"Jack Island" archival digital print @ 1992
Jack Island is one of my favorite places to visit in Florida. I've been visiting the island since 1976. It is probably the place that caught my fascination, and now devotion, to mangroves. I've seen so much on this island: various snakes, sea otters, vultures, ospreys, hawks, egrets, rabbits, various snails, and a variety of insects, most annoying are the mosquitoes. It is almost past the best time to visit. Summer is when it's mosquito infested.
The above image was part of my research for an installation with sound, at the Polk Museum, Lakeland, Florida, looking across the mangrove covered island from an observation tower.
"Underwater Shrine (Greynolds Park)" 3 documentary photographs archival pigment prints (available as a set)
"Underwater Shrine (Dead River, Upper Minnesota)" documentary photograph archival pigment prints (available as a set)
The exploratory search for an "underwater shrine" included two different bodies of water, one the Florida intercoastal as it ebbs and flows in N. Miami Beach, the other a fresh water lake in northern Minnesota. In both cases the elusive throne has disappeared from view. Is it Mami Wata, or Olokun we are searching for?
The countless millions of enslaved Africans who were torn from their homeland and forcibly carried across the Atlantic between the sixteenth and nineteenth centuries as part of this "trade" brought with them their beliefs, practices, and arts honoring Mami Wata and other ancestral deities. Reestablished, revisualized, and revitalized in diaspora, Mami Wata emerged in new communities and under different guises, among them Lasiren, Yemanja, Santa Marta la Dominadora, and Oxum. African-based faiths continue to flourish in communities throughout the Americas, Haiti, Brazil, the Dominican Republic, and elsewhere. <via: Mami Wata: Arts for Water Spirits in Africa and Its Diasporas>Photographs of Olokun Priests, Devotees and Shrines in Benin City, Nigeria Mami Wata: Arts for Water Spirits in Africa and Its Diasporas ...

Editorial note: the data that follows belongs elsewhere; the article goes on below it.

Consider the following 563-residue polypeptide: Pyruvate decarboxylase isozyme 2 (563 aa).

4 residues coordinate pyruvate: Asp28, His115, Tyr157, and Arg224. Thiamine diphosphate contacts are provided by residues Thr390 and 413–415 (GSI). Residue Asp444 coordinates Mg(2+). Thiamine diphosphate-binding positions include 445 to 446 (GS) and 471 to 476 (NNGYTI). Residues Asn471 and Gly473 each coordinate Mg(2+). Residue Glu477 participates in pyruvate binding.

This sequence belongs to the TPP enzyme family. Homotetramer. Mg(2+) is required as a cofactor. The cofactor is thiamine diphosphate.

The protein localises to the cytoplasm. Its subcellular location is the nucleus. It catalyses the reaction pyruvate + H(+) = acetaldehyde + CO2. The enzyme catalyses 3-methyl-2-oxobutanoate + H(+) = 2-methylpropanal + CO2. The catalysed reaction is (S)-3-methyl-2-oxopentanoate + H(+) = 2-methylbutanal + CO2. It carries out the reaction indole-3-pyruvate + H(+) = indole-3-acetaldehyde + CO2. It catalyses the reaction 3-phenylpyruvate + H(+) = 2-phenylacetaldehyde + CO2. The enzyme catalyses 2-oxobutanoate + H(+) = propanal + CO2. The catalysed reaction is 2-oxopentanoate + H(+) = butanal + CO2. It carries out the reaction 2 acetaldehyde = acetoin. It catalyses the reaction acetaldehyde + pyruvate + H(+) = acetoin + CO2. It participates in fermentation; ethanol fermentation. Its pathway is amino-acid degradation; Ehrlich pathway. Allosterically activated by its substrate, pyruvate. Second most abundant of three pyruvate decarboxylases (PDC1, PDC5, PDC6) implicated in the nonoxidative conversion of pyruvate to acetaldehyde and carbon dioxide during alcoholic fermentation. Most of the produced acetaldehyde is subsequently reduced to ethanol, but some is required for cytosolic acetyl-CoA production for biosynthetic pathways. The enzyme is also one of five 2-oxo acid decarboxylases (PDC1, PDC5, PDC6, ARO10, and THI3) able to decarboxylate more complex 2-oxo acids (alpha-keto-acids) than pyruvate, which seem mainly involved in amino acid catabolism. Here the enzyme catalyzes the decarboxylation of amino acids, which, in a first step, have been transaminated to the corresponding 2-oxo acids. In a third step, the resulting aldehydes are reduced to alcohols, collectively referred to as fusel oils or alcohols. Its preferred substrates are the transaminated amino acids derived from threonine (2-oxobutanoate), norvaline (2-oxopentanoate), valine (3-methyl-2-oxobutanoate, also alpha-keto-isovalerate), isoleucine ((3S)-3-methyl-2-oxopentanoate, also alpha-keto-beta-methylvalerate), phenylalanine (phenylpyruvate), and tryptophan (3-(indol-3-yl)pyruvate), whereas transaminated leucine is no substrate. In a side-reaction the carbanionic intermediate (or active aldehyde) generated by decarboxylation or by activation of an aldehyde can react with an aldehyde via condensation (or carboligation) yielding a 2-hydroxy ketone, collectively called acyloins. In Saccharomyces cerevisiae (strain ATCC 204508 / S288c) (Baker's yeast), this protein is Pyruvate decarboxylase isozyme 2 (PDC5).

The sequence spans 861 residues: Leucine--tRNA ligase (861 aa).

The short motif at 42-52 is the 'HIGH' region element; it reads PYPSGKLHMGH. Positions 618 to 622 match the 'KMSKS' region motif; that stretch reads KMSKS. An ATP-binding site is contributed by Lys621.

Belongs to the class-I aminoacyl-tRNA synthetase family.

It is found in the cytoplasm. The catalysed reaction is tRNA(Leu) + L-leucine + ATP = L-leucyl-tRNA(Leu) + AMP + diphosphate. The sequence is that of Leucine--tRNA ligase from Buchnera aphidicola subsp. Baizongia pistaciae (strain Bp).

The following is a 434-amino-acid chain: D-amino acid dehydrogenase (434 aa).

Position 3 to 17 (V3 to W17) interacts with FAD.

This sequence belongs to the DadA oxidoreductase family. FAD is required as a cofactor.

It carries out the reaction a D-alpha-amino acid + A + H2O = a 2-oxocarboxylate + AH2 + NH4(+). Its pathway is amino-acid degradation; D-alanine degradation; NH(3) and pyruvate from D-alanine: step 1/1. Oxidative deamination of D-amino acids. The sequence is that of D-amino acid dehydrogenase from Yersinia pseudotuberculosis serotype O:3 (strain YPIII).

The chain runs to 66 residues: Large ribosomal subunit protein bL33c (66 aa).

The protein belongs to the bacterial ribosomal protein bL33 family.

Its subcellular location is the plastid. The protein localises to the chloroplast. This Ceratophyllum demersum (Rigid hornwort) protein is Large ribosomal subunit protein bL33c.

"Water Abyss (the cleansing)" performative action archival digital print © 2005
Water Abyss is a performance that took place over several days involving a pilgrimage to an island covered with mangroves and ongoing prayers to their spirit, previously seen as a young female African dancer.
Performance Art: Art in which the medium is the artist's own body and the artwork takes the form of actions performed by the artist. Performance art has origins in Futurism and Dada, but became a major phenomenon in the 1960s and 1970s and can be seen as a branch of Conceptual art. Right from the start performance pieces were recorded in photography, film and video, and these eventually became the primary means by which Performance reached a wide public. <via: Tate>